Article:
Wagers on the Rise, Along With Ethical Concerns
NEW YORK, JULY 8, 2006 (Zenit) - Global revenue from gambling is expected to reach $125 billion by 2010. The estimate comes from a report by consultants PricewaterhouseCoopers, Reuters reported June 21. Last year, revenues were $82.2 billion, and are expected to increase by 8.8% annually.
The United States, the world's largest gambling market, could see revenue grow from $53.4 billion in 2005 to $74.5 billion in 2010. Another booming sector is revenue from gambling sites on the Internet. Revenue is expected to double, from $5.1 billion to $11.4 billion by 2010.
Most forms of online gambling are illegal in the United States. But according to a March 19 article in the Washington Times nearly two-thirds of all online wagers are placed by Americans. Gambling sites get around the legal restrictions by operating outside the United States.
Gambling companies are now pressuring for changes in U.S. law, to allow them to operate legally in the country. As an incentive to lawmakers, they dangle the prospect of increased revenue, stemming from legalization.
"I could pump $1 billion into the U.S. economy right away," Peter Carruthers, chief executive officer of BetonSports.com, told the Washington Times. His company operates out of Costa Rica and earns most of its revenue from U.S. bettors.
This is a temptation that is proving difficult for legislators to resist, the Wall Street Journal noted March 30. It gave the example of slot machines. State-sponsored slot machines are in use in nine states, according to the Journal, and other states are debating their introduction. A 10th state, Pennsylvania, will soon be on the list. The types used are often referred to as "video lottery terminals," similar to the electronic slot machines with push buttons now common in casinos.
Not counting Pennsylvania, there are now about 86,000 slot machines authorized by the states. By the end of 2007 another 49,000 will be added. These are in addition to the 675,000 or so slot machines in private venues, including casinos and cruise ships.
All of this adds up to a big payout for government revenues, the Journal pointed out. Rhode Island's lottery, for example, is expected to contribute $325.1 million to state revenues during the current fiscal year, no less than 10.6% of the projected total. In New York state, in the fiscal year ended June 30, the lottery brought in $2.06 billion.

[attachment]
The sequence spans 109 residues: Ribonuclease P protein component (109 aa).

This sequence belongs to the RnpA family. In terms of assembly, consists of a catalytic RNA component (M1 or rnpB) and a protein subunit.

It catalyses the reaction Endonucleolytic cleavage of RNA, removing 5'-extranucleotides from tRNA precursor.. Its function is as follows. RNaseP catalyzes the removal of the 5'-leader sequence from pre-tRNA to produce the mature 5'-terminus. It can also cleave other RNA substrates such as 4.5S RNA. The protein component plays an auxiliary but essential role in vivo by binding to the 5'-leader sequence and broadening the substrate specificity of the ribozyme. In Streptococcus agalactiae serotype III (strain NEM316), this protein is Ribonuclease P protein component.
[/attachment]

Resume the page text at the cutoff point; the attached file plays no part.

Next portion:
The dangers of expanding gambling opportunities, however, were highlighted by a marriage counseling service in Ireland. John Farrelly, director of counseling at Accord, a Catholic marriage-support service, said that more and more families are coming under pressure due to gambling addiction. His comments were reported June 8 by CatholicIreland.net.
Farrelly said that when Accord brings its counselors together for training, the problem of gambling sites comes up again and again. "The family is under pressure because the industry has no interest in them except to exploit them," he said.
Internet gambling, meanwhile, is growing rapidly in England. The London-based Financial Times on June 18 cited data showing a 50% growth in users in the past year, with 10 million people visiting a gambling Web site in the first three months of 2006.
And the gambling opportunities are set to increase. Britain's government has authorized 17 new casinos, and a competition among cities for the new sites is under way.
Betting in the United Kingdom have risen sevenfold since 2001, with around $92 billion wagered last year, reported the Independent newspaper May 25. The most successful form of gambling is the National Lottery, said to be played by 70% of the country's population. Currently only 3% of the population regularly visit casinos, but operators expect this to increase notably once the new sites open.
According to the Independent there are 370,000 problem gamblers in the United Kingdom. This is expected to increase to 700,000 within five years.
Doctors who gathered at the recent annual conference of the British Medical Association termed gambling a "social poison," the Scotsman newspaper reported June 28. "Gambling addiction is as corrosive as drug addiction and alcoholism in terms of family breakup and financial ruin," said Dr. David Sinclair, a general practitioner.
Canada's Vanier Institute of the Family was also critical of gambling. It released a study June 11 entitled "Gambling with our (Kids') Futures: Gambling as a Family Policy Issue."
The author, Arlene Moscovitch, noted that the country abounds in places where you can lose your money: 87,000 gambling machines; 33,000 lottery ticket centers; 60 permanent casinos; and 250 racetracks and teletheaters. There are also 25,000 licenses for ...
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